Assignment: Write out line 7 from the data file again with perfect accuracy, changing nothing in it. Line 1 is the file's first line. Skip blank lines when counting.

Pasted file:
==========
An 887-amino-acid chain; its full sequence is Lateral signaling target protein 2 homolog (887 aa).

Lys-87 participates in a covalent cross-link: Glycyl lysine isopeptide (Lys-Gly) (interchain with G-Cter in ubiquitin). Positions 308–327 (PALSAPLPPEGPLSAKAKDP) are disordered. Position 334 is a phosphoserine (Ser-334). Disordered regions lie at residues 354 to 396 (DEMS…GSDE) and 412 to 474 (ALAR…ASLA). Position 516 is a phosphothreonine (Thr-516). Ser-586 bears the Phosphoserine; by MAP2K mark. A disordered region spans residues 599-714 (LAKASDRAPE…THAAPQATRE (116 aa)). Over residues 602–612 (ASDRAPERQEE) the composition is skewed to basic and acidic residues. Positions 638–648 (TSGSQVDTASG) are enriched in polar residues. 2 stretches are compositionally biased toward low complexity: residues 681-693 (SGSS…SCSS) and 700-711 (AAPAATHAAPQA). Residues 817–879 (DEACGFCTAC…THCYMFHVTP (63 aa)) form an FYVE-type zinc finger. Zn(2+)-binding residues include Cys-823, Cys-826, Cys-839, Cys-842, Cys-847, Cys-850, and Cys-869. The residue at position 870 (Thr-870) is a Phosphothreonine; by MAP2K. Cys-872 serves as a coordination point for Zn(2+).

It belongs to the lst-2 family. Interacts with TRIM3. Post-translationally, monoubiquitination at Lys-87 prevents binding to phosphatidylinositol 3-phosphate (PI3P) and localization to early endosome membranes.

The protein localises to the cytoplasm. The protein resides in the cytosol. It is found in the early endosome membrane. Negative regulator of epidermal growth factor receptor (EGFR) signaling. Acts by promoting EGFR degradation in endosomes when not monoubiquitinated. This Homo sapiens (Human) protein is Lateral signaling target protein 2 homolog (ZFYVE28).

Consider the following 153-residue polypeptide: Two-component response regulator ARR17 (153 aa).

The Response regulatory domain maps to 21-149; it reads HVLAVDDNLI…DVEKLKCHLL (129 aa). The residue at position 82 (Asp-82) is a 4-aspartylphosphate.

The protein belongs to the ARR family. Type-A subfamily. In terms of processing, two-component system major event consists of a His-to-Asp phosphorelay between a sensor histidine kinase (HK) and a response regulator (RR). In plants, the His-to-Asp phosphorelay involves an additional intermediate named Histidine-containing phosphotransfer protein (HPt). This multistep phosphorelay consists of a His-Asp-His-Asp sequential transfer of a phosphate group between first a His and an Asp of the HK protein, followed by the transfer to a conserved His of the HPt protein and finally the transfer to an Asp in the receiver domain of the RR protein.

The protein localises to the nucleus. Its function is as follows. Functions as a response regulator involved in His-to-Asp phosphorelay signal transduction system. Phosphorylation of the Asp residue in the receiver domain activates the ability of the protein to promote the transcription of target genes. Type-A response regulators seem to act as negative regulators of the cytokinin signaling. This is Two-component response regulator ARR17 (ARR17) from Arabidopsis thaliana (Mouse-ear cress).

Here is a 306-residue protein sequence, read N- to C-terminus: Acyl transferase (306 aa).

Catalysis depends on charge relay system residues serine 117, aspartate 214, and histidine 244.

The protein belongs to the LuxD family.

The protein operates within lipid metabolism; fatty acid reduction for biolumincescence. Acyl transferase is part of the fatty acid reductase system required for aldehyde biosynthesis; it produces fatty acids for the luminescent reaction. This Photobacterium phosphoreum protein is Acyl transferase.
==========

The protein belongs to the ARR family. Type-A subfamily. In terms of processing, two-component system major event consists of a His-to-Asp phosphorelay between a sensor histidine kinase (HK) and a response regulator (RR). In plants, the His-to-Asp phosphorelay involves an additional intermediate named Histidine-containing phosphotransfer protein (HPt). This multistep phosphorelay consists of a His-Asp-His-Asp sequential transfer of a phosphate group between first a His and an Asp of the HK protein, followed by the transfer to a conserved His of the HPt protein and finally the transfer to an Asp in the receiver domain of the RR protein.